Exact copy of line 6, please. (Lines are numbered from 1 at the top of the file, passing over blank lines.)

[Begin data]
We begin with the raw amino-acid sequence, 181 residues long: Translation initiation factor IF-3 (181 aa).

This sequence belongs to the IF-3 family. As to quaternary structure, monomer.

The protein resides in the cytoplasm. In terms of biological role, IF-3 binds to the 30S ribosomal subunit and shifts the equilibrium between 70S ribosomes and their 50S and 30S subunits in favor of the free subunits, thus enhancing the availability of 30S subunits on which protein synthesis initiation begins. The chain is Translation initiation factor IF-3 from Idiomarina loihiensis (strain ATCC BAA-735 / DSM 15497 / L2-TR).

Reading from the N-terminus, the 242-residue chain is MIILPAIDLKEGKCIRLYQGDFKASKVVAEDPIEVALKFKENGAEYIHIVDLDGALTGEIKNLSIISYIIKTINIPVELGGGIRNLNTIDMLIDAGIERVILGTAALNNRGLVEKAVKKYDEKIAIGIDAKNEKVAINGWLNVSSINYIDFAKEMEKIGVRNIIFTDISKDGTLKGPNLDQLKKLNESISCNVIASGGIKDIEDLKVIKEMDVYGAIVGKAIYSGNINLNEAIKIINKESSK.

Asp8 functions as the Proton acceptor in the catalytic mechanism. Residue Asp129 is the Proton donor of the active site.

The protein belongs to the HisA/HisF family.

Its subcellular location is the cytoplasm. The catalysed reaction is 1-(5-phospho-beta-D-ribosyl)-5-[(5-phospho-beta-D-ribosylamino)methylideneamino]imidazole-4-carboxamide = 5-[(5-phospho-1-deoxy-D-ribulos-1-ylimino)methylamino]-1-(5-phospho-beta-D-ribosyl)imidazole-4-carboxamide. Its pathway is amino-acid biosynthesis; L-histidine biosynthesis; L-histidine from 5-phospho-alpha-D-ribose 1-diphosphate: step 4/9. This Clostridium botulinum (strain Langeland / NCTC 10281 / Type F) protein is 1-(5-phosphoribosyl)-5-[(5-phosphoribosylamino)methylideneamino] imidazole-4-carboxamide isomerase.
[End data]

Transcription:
The protein belongs to the HisA/HisF family.